A. Eating and drinking
It looks like someone else has invited you to join using this email address. If you continue this registration, you won't have access to the courses they've invited you to unless you buy them separately. The best option is to go back to the email you received and click on the green button. If you don't have it anymore, ask them to resend it. If you'd like to continue, click Continue; if you want to cancel and look for that email, click Cancel.
Enter your email or username to send instructions how to reset your password
This section is unavailable
Your administrator has not made this section available to you. However, these modules are also available within Driving rules and the Road Code in the Fleet Driver Skills and you may have access to them there.
Buy Learner Licence Plus course and improve your chances of passing first time to 99%
Buy this course to access all features and modules
We can help you build a training plan:
What licences are you studying, or do you already have?
A. Eating and drinking
B. Being ill
C. Looking in your mirrors
D. Using a mobile phone
Ideally we should spend our time 100% focused on the road while driving, but that never happens because our brains develop efficient little subroutines that take care of the mundaneness. We then occupy ourselves with deliberate distractions, like singing to the radio, or we find ways to copy as best we can with other distractions. Here’s a list of common distractions you will almost certainly encounter when driving.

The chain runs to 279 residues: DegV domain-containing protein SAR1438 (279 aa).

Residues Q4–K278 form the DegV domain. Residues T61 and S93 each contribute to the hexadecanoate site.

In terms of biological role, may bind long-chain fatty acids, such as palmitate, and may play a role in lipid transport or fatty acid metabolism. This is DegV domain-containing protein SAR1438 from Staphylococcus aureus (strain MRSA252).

A 2001 study found the following percentages of distractions amongst drivers. While cellphone does make an appearance on the list it was only cited in 1.5% of the cases – this will probably be much higher now.
Specific Distraction: % of Drivers
More recent statistics from a HealthDay Poll in November 2011 of 2800 American adults look like this:
If you can keep the child distracted, you can keep the child from distracting you, but therein lays the challenge. Children have notoriously short attention spans, and always seem to be needing to stop to go to the toilet.
It’s better to have someone else in the car with you to take on the role of keeping the kids occupied. Or encourage them to go to sleep. If they are OK reading or using an iPad or similar, let them do that. There is some evidence that if you tell a child not to read because it will make them travel sick that you then create this behaviour in them. Begin by telling them it's OK to read, then take it easy in the corners so you don't throw them about too much.
A pet in the front seat has the potential to be a distraction. You should never ride with your dog or cat in your lap. They should be either in a proper pet enclosure (like a cat cage) or you can let them ride in the boot if you have a station wagon. Bear in mind that if you have to stop quickly, Fluffy will become a heavy, claw-equipped projectile in your car which could damage you and seriously injure or kill it. Pet stores sell various devices for restraining your pet in your car. Just remember to let your pet out frequently if you’re on a long journey.